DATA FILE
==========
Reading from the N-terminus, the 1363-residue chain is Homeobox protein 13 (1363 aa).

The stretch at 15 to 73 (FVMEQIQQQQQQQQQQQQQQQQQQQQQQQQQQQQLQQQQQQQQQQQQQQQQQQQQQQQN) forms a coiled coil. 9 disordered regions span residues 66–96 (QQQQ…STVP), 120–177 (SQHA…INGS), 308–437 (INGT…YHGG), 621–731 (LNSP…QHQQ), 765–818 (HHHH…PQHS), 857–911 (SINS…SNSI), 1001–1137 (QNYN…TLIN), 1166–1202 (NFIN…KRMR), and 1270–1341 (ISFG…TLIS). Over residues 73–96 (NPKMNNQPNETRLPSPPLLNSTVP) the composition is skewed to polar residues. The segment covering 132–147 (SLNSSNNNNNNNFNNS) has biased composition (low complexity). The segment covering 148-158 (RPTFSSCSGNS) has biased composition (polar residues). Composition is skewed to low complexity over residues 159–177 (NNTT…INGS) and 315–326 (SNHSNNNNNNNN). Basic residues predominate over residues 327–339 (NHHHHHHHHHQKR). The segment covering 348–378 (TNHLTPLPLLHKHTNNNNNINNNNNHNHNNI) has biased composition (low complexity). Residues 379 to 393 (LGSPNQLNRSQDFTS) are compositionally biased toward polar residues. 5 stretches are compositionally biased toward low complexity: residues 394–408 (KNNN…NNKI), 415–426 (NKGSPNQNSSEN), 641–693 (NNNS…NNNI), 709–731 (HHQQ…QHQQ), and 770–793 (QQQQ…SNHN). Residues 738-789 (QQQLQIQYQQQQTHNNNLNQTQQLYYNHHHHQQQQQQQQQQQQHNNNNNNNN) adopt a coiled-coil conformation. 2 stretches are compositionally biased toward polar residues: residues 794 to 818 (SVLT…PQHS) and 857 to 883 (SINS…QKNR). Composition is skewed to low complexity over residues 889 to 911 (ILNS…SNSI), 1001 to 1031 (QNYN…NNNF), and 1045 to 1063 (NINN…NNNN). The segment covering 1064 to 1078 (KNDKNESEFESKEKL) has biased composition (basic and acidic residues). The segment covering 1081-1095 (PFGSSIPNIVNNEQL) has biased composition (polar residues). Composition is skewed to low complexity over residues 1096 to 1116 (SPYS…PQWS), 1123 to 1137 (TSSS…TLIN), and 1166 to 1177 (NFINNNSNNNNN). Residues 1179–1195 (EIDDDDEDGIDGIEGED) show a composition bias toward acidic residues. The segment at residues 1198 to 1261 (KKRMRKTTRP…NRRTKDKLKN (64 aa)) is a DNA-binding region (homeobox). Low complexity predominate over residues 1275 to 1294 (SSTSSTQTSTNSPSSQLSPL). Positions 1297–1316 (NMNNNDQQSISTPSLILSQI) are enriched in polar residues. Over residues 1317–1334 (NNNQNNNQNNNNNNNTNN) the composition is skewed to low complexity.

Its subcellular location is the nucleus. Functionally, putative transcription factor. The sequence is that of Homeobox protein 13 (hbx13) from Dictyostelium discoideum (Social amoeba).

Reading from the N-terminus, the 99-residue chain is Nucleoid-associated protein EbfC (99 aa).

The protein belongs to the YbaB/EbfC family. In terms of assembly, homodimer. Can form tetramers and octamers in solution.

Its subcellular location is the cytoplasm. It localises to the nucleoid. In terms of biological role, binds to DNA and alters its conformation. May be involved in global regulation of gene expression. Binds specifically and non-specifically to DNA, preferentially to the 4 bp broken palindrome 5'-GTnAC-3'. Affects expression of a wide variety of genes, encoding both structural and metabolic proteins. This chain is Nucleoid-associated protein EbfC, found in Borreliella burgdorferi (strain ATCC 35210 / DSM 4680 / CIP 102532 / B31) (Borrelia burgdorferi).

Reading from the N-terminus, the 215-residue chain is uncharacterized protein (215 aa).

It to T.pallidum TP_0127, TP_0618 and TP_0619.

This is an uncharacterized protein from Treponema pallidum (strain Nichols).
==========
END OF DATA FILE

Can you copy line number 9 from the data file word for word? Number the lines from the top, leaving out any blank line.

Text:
This is an uncharacterized protein from Treponema pallidum (strain Nichols).